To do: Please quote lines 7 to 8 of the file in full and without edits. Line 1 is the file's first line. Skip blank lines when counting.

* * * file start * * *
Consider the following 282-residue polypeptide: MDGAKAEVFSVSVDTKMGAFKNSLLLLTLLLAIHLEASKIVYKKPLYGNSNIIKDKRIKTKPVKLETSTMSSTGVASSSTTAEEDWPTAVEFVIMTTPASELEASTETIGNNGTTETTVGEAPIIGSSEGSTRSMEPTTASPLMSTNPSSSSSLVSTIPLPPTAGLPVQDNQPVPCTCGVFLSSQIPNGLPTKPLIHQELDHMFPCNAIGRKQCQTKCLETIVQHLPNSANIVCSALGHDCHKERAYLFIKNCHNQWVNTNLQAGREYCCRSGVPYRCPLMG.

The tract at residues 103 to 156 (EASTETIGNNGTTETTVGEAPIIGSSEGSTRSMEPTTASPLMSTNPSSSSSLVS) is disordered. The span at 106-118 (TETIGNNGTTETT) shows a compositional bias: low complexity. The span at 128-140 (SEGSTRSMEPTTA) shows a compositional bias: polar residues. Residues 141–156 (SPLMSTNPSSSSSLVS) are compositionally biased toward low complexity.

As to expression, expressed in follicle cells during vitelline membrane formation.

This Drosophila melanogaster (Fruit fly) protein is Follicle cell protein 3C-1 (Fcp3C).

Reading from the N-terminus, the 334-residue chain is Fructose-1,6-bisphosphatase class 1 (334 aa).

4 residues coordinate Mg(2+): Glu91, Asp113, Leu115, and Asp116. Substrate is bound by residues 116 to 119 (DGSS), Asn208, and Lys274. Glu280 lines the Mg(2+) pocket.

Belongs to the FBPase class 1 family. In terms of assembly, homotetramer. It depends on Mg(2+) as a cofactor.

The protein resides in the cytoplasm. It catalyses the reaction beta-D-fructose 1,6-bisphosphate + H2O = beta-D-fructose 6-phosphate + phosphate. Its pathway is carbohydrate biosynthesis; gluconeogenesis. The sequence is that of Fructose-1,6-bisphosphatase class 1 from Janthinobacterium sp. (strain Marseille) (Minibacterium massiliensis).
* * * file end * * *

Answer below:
Belongs to the FBPase class 1 family. In terms of assembly, homotetramer. It depends on Mg(2+) as a cofactor.

The protein resides in the cytoplasm. It catalyses the reaction beta-D-fructose 1,6-bisphosphate + H2O = beta-D-fructose 6-phosphate + phosphate. Its pathway is carbohydrate biosynthesis; gluconeogenesis. The sequence is that of Fructose-1,6-bisphosphatase class 1 from Janthinobacterium sp. (strain Marseille) (Minibacterium massiliensis).